Ecommerce has emerged as a growing business all over the world. But in Singapore, e-commerce has grown by bounds and leaps. 4.7 million people of Singapore log onto the internet every day. It makes up for a whopping 84% of the country’s population. Three million people out of this figure have shopped online at least once in their lifetime, making Singapore one of the most successful markets for eCommerce.
While many SMEs are still struggling with finding the right resources, experience, and time to get online, the smart business owners have already started exploiting the vast customer base that Singapore provides. Quite a few eCommerce startups have sprung in less than a decade, and most of them have been able to find funds and investors. A famous example is that of Lazada that has successfully earned the exotic ‘unicorn’ status after being backed by Alibaba Group.
But what exactly triggered the growth of eCommerce on such a large scale in Singapore? Let’s find out!
Growth in the number of buyers
Singaporeans are pretty comfortable with spending their hard-earned money online. Singapore has seen growth in online shoppers, gone up from 2.7 million in 2015 to 3.6 million in 2019. The number is expected to cross 4 million by 2021. Statistics also show that 26 percent of Singaporeans indulge in online shopping at least once per week, while 51 percent love to make online purchases at least once a month. An average Singaporean digital shopper falls in the age group of 25 to 44 and spends an average of 440 SGD per month on online outlets.
Technology leads the trend
Singaporeans are known to be tech-savvy, and this is highly evident when one looks at the number of daily internet users in the country. With the availability of high-speed internet (fixed internet connections are typically 3 times faster than the global average), browsing and transacting online is easy and quick.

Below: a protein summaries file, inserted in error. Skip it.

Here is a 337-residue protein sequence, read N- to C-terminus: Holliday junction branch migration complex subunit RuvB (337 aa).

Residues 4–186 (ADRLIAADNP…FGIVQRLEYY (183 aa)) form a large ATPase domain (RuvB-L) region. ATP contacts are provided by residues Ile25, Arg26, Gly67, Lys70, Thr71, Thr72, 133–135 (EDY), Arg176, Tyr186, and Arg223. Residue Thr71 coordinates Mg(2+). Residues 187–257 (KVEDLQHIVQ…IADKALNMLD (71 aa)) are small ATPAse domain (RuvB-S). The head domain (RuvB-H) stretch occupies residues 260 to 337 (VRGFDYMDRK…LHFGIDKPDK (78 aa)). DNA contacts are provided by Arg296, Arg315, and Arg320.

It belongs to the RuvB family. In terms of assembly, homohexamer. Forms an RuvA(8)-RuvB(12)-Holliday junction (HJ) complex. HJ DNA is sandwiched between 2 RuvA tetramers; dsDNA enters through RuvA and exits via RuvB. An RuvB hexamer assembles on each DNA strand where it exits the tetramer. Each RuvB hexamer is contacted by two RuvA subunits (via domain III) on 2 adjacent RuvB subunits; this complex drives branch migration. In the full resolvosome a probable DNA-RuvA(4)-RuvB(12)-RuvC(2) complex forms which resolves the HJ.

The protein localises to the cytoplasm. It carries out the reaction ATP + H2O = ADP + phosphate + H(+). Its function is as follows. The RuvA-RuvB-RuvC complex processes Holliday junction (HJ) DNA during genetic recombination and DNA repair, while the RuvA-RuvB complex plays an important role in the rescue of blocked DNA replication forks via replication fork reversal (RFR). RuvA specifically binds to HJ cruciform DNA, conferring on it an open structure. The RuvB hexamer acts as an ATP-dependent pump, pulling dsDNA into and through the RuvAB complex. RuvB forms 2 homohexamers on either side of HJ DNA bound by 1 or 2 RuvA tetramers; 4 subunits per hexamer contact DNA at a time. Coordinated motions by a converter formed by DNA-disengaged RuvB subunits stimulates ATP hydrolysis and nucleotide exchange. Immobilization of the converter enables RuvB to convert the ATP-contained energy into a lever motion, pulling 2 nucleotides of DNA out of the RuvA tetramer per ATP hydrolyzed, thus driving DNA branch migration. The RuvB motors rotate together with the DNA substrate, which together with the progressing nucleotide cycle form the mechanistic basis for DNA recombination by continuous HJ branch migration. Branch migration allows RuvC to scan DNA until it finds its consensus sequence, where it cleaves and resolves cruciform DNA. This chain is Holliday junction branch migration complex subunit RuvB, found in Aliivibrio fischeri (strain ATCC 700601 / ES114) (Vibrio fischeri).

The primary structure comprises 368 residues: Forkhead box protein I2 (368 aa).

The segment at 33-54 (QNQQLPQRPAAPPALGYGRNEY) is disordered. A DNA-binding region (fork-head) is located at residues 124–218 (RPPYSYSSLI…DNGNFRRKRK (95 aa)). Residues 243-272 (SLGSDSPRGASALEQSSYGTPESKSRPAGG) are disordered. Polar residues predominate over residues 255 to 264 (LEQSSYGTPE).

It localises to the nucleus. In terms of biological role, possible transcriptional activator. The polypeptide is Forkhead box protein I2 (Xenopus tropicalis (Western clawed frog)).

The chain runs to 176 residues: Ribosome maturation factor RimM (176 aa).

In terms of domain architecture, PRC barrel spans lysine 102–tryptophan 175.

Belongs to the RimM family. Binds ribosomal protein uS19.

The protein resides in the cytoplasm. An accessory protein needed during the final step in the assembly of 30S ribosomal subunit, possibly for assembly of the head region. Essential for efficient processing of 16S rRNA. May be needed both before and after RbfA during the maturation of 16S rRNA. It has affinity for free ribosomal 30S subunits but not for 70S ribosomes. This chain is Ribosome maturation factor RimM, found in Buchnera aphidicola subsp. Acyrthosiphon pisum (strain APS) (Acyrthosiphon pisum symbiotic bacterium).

Moreover, Singaporeans have been shifting to the plastic model of payment constantly. As per JP Morgan, 68% of all online transactions are done by debit and credit cards. However, the agency also believes that the popularity of cards will drop in the coming future, and that of digital wallets would increase. Interestingly, cash on delivery is not a preferred method in Singapore. In 2019, only 5 percent of the total volume of online transactions were conducted through cash on delivery, and this figure is expected to drop to a mere 2% by 2021.
The Smoother and Transparent Customs Process:
People of Singapore love to shop from foreign countries. As per research, 60% of online shoppers of Singapore have bought from cross-border sellers. China is the favorite overseas shopping destination of the Singaporeans, with the United States and Malaysia holding second and third place, respectively. Buying goods from sellers outside the country means that the products will have to pass through a custom clearing process. The country offers a good, clear, and consistent customs process that is low in corruption and highly efficient. It leads to a border clearing time of 30 hours on average, much faster than any other country in the region, including the likes of Indonesia, Thailand, Malaysia, and the Philippines.